Uno stupido che cammina va più lontano di dieci intellettuali seduti (Jacques Séguéla)
Il giornalista è stimolato dalla scadenza. Scrive peggio se ha tempo. (Karl Kraus)
Alle idi di maggio. Sul disastro, anche d’immagine ed economico, procurato dal Conte-bis adesso sotto amministrazione controllata
NB – Pubblico la pagina wikipedica inglese perché mi rifiuto categoricamente di riprendere la schifezza italica che le è stata dedicata. Enjoy, anyway! RB
Joan Elisabeth Lowther Murray, MBE (née Clarke; 24 June 1917 – 4 September 1996) was an English cryptanalyst and numismatist best known for her work as a code-breaker at Bletchley Park during the Second World War. Though not personally seeking the spotlight, her important role in the Enigma project against Nazi Germany’s secret communications earned her awards and citations such as being appointed a Member of the Order of the British Empire (MBE) in 1947.
Joan Elisabeth Lowther Clarke was born on 24 June 1917 in West Norwood, London, England. She was the youngest child of Dorothy (née Fulford) and the Revd William Kemp Lowther Clarke, a clergyman. She had three brothers and one sister.
Clarke attended Dulwich High School for Girls in south London and won a scholarship to attend Newnham College, Cambridge where she gained a double first degree in mathematics and was a Wrangler. She was denied a full degree, however, which Cambridge awarded only to men until 1948.
In June 1940, Clarke was recruited by her former academic supervisor, Gordon Welchman, to the Government Code and Cypher School (GC&CS). She worked at Bletchley Park in the section known as Hut 8 and quickly became one of the practitioners of Banburismus, a cryptanalytic process developed by Alan Turing which reduced the need for bombes. Hugh Alexander, head of Hut 8 from 1943 to 1944, described her as “one of the best Banburists in the section”. Alexander himself was regarded as the best of the Banburists. He and I. J. Good considered the process more an intellectual game than a job. It was “not easy enough to be trivial, but not difficult enough to cause a nervous breakdown”.
Clarke became deputy head of Hut 8 in 1944. She was paid less than the men and believed that she was prevented from progressing further because of her gender.
Clarke and fellow codebreaker Turing became very good friends at Bletchley Park. Turing would arrange their shifts so they could be working together, and they also spent a lot of their free time together. In early 1941, Turing proposed marriage to Clarke and subsequently introduced her to his family. After privately admitting his homosexuality to his fiancée, who was reportedly “unfazed” by the revelation, Turing decided that he could not go through with the marriage and broke up with Clarke in mid-1941. Clarke later admitted that she suspected the truth about Turing’s homosexuality for some time and it was not much of a surprise when Turing told her about being homosexual.
Clarke and Turing had been close friends since soon after they met, and continued to be until Turing’s death in 1954. They shared many hobbies and had similar personalities.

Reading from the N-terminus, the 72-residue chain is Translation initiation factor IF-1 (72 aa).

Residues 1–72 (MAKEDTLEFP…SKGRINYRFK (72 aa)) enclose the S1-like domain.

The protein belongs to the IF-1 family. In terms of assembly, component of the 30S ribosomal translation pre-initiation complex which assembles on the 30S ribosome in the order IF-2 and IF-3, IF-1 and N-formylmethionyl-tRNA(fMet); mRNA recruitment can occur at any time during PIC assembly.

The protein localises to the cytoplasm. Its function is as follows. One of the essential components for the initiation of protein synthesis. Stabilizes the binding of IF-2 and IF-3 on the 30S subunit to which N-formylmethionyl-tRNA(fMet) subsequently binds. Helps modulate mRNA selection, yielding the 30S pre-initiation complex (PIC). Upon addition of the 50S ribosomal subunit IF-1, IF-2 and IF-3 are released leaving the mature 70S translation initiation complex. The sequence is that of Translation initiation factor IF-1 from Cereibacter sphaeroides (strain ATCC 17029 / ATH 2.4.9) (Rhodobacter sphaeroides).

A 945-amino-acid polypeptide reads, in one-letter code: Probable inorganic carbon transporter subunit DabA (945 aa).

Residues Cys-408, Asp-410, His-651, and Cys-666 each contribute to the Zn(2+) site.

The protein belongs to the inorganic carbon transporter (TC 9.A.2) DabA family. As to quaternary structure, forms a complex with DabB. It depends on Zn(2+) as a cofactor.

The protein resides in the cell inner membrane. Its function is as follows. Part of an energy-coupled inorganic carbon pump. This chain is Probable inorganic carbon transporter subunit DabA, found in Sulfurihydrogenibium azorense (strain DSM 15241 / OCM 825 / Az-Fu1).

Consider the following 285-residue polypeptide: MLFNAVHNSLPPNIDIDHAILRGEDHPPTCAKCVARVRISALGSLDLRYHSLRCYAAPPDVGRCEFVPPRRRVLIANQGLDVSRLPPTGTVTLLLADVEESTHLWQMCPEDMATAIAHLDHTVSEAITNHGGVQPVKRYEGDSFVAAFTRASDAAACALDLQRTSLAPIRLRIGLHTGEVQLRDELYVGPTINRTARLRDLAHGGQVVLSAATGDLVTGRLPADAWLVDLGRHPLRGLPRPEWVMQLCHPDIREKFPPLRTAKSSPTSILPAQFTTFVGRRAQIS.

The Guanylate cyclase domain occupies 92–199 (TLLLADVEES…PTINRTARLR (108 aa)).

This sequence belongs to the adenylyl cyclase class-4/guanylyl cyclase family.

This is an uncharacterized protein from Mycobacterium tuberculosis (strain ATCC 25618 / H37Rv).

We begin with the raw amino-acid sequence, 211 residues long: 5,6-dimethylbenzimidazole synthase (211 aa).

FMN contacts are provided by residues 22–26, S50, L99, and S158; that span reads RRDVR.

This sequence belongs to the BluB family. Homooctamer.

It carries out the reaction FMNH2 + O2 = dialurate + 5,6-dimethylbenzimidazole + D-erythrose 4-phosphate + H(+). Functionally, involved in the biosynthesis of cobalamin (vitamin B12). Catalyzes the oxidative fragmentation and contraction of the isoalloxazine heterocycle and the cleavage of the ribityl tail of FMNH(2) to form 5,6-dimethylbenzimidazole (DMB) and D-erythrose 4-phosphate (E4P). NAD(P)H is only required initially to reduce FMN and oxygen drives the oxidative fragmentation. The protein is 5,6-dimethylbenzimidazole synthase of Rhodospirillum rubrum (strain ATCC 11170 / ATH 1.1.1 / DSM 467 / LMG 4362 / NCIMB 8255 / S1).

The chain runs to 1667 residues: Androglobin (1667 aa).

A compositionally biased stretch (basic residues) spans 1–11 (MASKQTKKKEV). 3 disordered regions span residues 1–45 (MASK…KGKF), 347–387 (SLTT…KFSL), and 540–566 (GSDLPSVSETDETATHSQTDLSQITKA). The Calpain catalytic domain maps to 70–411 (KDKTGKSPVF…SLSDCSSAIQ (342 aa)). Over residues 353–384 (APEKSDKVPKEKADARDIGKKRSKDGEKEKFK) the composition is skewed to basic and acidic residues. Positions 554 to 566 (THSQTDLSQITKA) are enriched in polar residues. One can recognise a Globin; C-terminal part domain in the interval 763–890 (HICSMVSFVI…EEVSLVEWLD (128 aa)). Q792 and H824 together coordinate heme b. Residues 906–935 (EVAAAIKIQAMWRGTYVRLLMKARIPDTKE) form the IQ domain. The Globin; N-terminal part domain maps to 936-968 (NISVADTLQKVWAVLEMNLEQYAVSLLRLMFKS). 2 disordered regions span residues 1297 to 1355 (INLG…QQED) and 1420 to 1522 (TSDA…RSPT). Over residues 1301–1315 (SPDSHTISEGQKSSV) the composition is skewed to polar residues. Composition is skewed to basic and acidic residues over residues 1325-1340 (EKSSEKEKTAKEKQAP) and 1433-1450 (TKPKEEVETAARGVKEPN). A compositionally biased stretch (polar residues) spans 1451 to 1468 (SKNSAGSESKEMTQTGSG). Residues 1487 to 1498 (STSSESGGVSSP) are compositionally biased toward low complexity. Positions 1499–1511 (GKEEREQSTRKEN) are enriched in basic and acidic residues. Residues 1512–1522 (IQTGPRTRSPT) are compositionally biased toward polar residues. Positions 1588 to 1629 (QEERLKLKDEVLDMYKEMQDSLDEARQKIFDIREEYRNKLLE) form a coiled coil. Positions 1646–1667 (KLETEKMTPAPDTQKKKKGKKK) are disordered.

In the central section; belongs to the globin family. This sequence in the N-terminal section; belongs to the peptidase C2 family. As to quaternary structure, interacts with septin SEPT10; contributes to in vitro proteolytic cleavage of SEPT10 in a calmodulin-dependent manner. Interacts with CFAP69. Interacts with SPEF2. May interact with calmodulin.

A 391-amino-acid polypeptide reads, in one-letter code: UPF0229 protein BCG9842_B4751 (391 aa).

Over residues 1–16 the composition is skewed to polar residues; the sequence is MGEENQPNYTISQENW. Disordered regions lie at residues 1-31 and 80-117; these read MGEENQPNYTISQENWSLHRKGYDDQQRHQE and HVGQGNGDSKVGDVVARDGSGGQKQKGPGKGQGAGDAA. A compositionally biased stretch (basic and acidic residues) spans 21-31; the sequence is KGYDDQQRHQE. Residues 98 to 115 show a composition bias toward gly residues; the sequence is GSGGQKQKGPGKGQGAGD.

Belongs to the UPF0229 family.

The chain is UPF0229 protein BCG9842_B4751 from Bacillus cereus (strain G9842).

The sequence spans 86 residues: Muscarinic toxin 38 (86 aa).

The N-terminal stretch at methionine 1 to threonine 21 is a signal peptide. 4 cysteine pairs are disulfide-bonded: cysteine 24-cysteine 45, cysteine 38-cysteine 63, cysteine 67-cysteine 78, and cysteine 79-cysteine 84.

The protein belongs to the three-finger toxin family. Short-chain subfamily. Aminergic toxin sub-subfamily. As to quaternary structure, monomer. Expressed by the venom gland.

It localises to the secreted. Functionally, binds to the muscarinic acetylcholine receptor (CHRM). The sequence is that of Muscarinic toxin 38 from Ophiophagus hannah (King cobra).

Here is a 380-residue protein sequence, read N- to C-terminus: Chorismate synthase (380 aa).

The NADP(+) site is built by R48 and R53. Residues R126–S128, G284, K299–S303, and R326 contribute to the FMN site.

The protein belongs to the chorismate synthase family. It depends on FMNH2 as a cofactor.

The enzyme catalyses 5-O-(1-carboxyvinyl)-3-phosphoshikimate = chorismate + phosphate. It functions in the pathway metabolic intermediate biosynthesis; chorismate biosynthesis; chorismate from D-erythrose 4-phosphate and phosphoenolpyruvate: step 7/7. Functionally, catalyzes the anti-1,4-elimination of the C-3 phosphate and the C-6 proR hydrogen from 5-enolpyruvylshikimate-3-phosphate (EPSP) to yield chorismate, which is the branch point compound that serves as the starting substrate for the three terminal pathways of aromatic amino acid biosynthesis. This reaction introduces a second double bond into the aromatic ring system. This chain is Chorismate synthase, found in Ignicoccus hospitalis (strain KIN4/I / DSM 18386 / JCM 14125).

After the war
After the war, Clarke worked for Government Communications Headquarters (GCHQ) where she met Lieutenant-Colonel John Kenneth Ronald Murray, a retired army officer who had served in India. They married on 26 July 1952 in Chichester Cathedral. Shortly after their marriage, John Murray retired from GCHQ due to ill health and the couple moved to Crail in Scotland. They returned to work at GCHQ in 1962 where Clarke remained until 1977 when she retired aged 60.
Following her husband’s death in 1986, Clarke moved to Headington, Oxfordshire, where she continued her research into coinage. During the 1980s, she assisted Sir Harry Hinsley with the appendix to volume 3, part 2 of British Intelligence in the Second World War. She also assisted historians studying war-time code breaking at Bletchley Park. Due to continuing secrecy among cryptanalysts, the full extent of her accomplishments remains unknown.
Clarke was a gifted numismatist. She established the sequence of the complex series of gold unicorn and heavy groat coins that were in circulation in Scotland during the reigns of James III and James IV. In 1986, her research was recognised by the British Numismatic Society when she was awarded the Sanford Saltus Gold Medal. Issue #405 of the Numismatic Circular described her paper on the topic as “magisterial.”
Throughout her life, Clarke had a number of hobbies that became passions such as chess, botanical work, and knitting.
On 4 September 1996, Joan Clarke Murray died at her home in Headington.
Portrayal in adaptation
Clarke was portrayed by Keira Knightley in the film The Imitation Game (2014), opposite Benedict Cumberbatch as Alan Turing. Turing’s surviving niece Inagh Payne described Clarke as “rather plain”. Payne thought that Knightley was inappropriately cast as Clarke. Biographer Andrew Hodges criticized the script for having “built up the relationship with Joan much more than it actually was.”
However, an article by BBC journalist Joe Miller stated that Clarke’s “story has been immortalised.” In terms of the film itself, director Morten Tyldum has argued that it shows how Clarke succeeded in her field despite working in a time “when intelligence wasn’t really appreciated in women.”